Aidan Walsh guaranteed Ireland at least one more medal at the Olympic Games with an assured performance in the welterweight quarter-finals although it later emerged that he had suffered a "slight strain" to his ankle.

The 24-year-old was composed throughout against Merven Clair of Mauritius, repeatedly catching his opponent on the counter and landing some punishing straight right hands.

Southpaw Clair had occasional joy with his looser style but Walsh led on three of the five judges' cards from the first round and was able to sit back and pick off his opponent in the second and third.

Three judges gave the fight 30-27 to Walsh, one 29-28 and the last scored it 29-28 to Clair, meaning a 4-1 split-decision win for the Irishman, who will take home bronze at least.

Walsh now meets Britain's Pat McCormack at 4.03am Sunday (Irish time) for a place in the final and a guaranteed silver.

However, after the fight, Team Ireland confirmed that the boxer suffered a "slight strain" but "they’re looking forward to the fight on Sunday."

The injury appears to have occurred as Walsh celebrated his victory in the ring although he was able to take part in media duties afterwards.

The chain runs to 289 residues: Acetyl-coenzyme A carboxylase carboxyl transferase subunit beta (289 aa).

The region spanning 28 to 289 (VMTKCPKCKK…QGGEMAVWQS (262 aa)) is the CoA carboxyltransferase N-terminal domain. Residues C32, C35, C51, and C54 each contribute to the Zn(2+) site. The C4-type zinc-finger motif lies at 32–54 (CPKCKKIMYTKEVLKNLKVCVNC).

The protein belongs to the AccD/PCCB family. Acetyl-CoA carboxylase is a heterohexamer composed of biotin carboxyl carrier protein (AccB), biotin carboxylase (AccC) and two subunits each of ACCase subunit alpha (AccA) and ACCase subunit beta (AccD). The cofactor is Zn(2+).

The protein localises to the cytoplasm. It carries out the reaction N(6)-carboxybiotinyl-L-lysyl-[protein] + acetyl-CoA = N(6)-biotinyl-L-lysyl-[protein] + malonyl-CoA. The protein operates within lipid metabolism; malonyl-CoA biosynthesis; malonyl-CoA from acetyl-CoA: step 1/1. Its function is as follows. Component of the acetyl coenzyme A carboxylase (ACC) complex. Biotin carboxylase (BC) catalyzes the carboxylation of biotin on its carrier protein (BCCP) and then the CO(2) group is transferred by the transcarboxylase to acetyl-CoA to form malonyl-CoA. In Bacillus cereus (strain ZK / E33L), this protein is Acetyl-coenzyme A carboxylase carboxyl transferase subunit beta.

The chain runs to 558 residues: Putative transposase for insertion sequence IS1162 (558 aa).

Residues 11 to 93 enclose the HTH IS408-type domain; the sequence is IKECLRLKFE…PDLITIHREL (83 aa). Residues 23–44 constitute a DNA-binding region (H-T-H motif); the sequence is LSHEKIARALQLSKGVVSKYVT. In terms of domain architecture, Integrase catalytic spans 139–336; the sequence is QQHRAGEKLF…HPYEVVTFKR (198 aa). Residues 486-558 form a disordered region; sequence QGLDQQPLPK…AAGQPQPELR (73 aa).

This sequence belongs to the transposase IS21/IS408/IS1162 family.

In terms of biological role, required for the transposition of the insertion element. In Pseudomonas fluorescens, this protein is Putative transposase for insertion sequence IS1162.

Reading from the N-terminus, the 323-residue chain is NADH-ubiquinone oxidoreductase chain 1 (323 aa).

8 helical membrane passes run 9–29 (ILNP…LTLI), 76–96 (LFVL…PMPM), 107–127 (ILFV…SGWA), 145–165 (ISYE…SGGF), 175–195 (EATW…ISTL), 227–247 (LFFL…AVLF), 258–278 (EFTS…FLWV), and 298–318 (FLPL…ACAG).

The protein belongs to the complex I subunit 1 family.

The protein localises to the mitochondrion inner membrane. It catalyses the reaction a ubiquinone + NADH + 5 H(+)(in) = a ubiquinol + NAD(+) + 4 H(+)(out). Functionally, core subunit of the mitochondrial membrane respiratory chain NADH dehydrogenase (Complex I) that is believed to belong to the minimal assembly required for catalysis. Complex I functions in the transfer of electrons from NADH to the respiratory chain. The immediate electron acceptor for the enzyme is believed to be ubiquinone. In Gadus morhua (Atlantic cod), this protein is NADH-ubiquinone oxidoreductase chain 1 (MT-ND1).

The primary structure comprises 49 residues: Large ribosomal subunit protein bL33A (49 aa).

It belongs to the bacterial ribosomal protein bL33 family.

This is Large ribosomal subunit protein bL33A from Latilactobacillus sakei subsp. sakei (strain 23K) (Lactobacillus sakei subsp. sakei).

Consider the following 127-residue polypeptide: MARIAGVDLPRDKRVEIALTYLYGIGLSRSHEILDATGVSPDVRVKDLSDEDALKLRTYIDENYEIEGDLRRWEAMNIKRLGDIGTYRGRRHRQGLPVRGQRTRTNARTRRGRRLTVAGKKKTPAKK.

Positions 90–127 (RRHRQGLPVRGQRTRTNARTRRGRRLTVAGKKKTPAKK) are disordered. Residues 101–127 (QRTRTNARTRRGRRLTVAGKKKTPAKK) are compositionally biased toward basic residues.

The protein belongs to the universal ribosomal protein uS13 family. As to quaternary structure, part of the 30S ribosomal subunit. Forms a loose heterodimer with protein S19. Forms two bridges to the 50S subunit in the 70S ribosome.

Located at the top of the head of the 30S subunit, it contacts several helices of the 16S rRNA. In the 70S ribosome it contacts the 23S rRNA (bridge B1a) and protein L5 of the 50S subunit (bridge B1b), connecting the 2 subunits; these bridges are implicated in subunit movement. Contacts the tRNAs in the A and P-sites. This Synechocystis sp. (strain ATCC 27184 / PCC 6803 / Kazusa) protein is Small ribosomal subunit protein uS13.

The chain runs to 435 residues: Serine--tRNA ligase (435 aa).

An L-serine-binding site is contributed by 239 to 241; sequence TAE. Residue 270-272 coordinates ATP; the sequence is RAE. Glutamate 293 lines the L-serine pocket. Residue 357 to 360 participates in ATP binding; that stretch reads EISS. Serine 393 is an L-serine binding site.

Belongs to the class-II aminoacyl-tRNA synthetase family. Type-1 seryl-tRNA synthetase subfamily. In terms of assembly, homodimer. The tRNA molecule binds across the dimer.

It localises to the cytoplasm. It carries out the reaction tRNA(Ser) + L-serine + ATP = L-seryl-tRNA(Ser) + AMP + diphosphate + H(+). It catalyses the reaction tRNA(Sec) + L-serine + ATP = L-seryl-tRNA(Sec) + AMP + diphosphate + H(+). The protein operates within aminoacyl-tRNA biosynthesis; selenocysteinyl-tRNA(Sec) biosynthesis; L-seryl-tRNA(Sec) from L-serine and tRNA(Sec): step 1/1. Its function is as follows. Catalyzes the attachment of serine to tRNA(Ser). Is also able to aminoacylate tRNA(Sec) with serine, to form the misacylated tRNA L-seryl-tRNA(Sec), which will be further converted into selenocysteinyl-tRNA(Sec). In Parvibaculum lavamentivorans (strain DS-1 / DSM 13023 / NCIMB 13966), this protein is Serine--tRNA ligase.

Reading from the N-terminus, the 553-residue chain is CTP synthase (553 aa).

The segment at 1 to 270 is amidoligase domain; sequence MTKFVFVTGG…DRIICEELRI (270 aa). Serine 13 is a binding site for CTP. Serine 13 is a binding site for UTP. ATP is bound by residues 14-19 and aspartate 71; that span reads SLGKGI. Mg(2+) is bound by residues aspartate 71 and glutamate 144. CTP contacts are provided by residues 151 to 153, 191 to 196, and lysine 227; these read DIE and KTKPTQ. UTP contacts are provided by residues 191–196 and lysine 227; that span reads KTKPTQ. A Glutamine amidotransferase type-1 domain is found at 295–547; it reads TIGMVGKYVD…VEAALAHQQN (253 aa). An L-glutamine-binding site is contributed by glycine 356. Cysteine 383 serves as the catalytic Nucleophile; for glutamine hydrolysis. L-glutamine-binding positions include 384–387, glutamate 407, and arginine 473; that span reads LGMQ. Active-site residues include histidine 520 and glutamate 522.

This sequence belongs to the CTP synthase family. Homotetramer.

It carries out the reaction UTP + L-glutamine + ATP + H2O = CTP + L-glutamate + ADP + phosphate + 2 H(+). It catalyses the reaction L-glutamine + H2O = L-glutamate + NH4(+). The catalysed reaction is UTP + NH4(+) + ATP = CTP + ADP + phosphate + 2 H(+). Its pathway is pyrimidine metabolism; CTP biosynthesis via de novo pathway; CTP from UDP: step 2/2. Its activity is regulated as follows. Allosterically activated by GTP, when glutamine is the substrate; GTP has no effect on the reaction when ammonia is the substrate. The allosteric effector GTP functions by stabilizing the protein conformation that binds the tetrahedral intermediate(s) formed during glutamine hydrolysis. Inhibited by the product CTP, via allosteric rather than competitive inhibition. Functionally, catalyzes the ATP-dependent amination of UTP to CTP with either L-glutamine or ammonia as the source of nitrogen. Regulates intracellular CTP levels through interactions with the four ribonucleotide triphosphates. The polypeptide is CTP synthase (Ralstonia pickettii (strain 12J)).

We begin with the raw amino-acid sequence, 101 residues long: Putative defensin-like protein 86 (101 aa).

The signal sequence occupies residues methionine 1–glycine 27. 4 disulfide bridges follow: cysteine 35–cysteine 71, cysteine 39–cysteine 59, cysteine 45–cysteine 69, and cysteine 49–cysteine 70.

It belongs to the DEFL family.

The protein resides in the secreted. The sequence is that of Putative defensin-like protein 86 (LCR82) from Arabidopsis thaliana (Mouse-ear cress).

OFI chief executive Peter Sherrard told RTÉ's News at One: "He's fine, just a little bit of a scare.

"They’ve had a good look at it and feel that he’ll be ready and fighting fit so that’s the important thing and great news ahead of that big fight."

"It's incredible," was the 24-year-old's reaction to becoming the latest Belfast boxer to win an Olympic medal for Ireland.

"I watched those guys in the gyms all the time. Paddy Barnes, Mick Conlan... seeing them coming back to Belfast on the big buses.

"The amount of training I've put in and the amount of sacrifices... my coaches, my club coaches, my family and girlfriend, everybody has given me so much support and I'm just so grateful.

"I just do what the coaches tell me. They come up with a game plan and you just do it, just listen. Boxers say it's like a computer game, they're playing a computer game, I'm just the operator in it and doing my best to do what they're telling me to do.

"I'm happy with my performance but I want to progress on. You want to be the best and I feel like I'm improving all the time."

When told he would face Britain's McCormack next, who has beaten him in three previous meetings, Walsh responded: "He faces Ireland's Aidan Walsh, that's the way I'm looking at it.

"It's just going in there with the belief that you can beat anybody, with the right tactics and coaches. I'm getting better and better every fight."

Walsh also paid tribute to "my best friend" and older sister Michaela, who also competed in Tokyo and was in the Kokugikan Arena to cheer him on.

"When I was younger, everybody was afraid of my big sister, it wasn't a big brother!

"I would do anything for her and she would do anything for me.

"If it wasn't for her I wouldn't be here because I would have stopped boxing. When I was younger, running about the streets, she was the one who told me 'wind your neck in' and saw the talent I had."